Gambato was the brand of a company that, in 1992 at least, was owned by one Señor Aguilaneido, and was based in the Avellaneda district of of Buenos Aires.
I have also been told that Gambato is related to Gian Robert as follows:
- In the late 1940s, an engineer called Marcello Gambato was a designer of rod type derailleur gears (in the style of the Campagnolo Corsa, see French patent # 988,772). It is possible that he actually worked with, or for, Tullio Campagnolo on these designs.
- In 1952 Marcello Gambato was granted an Italian patent for a more modern derailleur design. The French version of this patent (French patent # 1,087,957) was granted to Tullio Campagnolo, implying that Marcello Gambato was still working with or for Campagnolo at this time.
- Some time in the 1950s, Marcello Gambato started his own business manufacturing bicycle components, particularly derailleurs.
- Initially this company was possibly called ‘Gambato’, and was possibly based in the Padova area of Italy. After a short period the company was called ‘Gian Robert’.
- Sometime around 1960 Gian Robert manufactured its first parallelogram derailleur. It generally manufactured derailleurs that were cheaper than Campagnolo models for the more popular bicycle models made by brands like Torpado (who were also based in Padova).
- Sometime, possibly in the 1960s, Marcello Gambato was involved in founding the ‘Gambato’ company in Argentina, manufacturing derailleurs branded ‘Gambato’. It is likely that this business also manufactured derailleurs branded ‘Gian Robert’ in Argentina - and imported derailleurs branded ‘Gian Robert’ into Argentina.
- Sometime in the 1980s Gian Robert in Italy went out of business. However the Gambato business in Argentina continued to exist at least into the 1990s.
This history is generally backed up by the patents issued to Marcello Gambato - for a rod type derailleur mechanism in 1948 and for two identifiably Gian Robert derailleur designs in the 1977 and 1982.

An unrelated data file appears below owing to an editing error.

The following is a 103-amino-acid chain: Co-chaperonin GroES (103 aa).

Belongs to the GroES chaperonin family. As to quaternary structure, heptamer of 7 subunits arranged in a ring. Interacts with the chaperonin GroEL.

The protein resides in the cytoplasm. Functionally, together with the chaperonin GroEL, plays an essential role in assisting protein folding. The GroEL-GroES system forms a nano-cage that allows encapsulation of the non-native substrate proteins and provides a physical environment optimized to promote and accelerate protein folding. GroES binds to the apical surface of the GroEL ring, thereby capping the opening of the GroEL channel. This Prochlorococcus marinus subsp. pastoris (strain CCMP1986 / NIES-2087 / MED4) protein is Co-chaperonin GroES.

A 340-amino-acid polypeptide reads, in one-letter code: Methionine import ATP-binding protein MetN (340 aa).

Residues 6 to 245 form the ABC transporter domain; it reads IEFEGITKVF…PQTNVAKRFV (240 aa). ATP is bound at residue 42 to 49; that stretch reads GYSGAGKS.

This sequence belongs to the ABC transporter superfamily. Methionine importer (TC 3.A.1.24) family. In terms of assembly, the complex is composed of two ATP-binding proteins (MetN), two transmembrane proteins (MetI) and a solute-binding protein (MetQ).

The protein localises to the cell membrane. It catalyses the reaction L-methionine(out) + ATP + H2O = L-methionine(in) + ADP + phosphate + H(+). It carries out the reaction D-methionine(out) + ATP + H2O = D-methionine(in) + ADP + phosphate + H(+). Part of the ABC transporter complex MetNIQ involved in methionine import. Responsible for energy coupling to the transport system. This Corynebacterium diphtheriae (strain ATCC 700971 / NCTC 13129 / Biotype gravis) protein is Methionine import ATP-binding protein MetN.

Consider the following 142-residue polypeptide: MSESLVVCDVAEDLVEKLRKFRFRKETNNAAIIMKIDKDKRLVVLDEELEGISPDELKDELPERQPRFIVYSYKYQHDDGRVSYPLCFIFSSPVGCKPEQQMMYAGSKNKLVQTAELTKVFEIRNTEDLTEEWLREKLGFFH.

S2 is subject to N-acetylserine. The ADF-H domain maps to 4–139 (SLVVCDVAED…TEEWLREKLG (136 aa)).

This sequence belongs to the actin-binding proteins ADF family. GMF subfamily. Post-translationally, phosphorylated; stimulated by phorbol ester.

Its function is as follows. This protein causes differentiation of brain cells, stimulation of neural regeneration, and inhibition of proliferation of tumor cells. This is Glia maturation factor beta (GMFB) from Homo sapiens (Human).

However there are also some questions that have to be asked about this story. If the Argentinian Gambato company was effectively the child of Gian Robert, why did it produce copies of Campagnolo designs rather than of Gian Robert’s own models? Why were Gian Robert designs also manufactured in Argentina? Also Gian Robert’s Argentinian models share no obvious common parts or features with Gambato models.
I am aware of seven distinct types of Gambato gear:
- A model called Gambato Gran Sport, which was made of bronze and steel castings and was a copy of a ~1953 Campagnolo Gran Sport. This model is in this collection.
- A model called Gambato Gran Sport, which was made of bronze and steel castings and was a copy of a ~1963 Campagnolo Record. This model was basically the same as the one above - but with an improved, offset, pulley cage.
- A model called Gambato Junior which was a fairly faithful copy of a late 1960s Huret Allvit.
- An economy model called Gambato Sport, which was made of steel pressings and is uncannily similar to some of the nastier Triplex models of the mid 1970s.
- A rather classy all-aluminium model branded Gambato Dural which combined the functional design of a late 1970s Gian Robert Competition with the Arabesque styling touches of a 1978 Shimano 600 EX .
- Another rather natty model also called a Gambato Gran Sport which was largely aluminium with plastic knuckles, but, despite the plastic, managed to convey a distinctly Campagnolo look. This might date from the late 1980s or early 1990s.
- A mountain bike version of the aluminium and plastic model possibly called Gambato Gran Sport Todo Terreno, which was advertised in Pedales magazine. This also might date from the late 1980s or early 1990s.
It’s an eclectic mix, including design elements ‘borrowed’ from Campagnolo (Italy), Huret (France), Triplex (Spain) , Gian Robert (Italy again) and Shimano (Japan)!
As for evidence of dates, there is a posting on bikelist.org claiming that, in ‘about 1975’, Argentinian bikes branded ‘Rogers’ were sold in the USA with Gambato rear derailleurs that were copies of the Campagnolo Gran Sport. I believe that this refers to the first model above.
My particular example of this Gambato gear came from a bike branded ‘Saavedra’. Cosme Saavedra was a legendary Argentinean cyclist who won a shed-load of races between 1924 and 1930. He apparently owned a bicycle factory in Buenos Aires after he retired from racing. As an aside, in the 1980s Saavedra used Rino derailleurs that were branded ‘Saavedra’.
I also remember that in the late seventies, I met a Brazilian cyclist who was extremely enthusiastic about South American copies of Campagnolo that were very much cheaper, and ‘just as good’. For many years I wondered exactly what he was referring to - then I came across this brand. Perhaps he was talking about Gambato (although I would worry about his claims about the quality).
The advert in Pedales magazine from 1992 gives some indication of the date of the second style of Gran Sport (with the plastic knuckles), and shows that Gambato was alive and well at this time - but the brand may have disappeared shortly after this.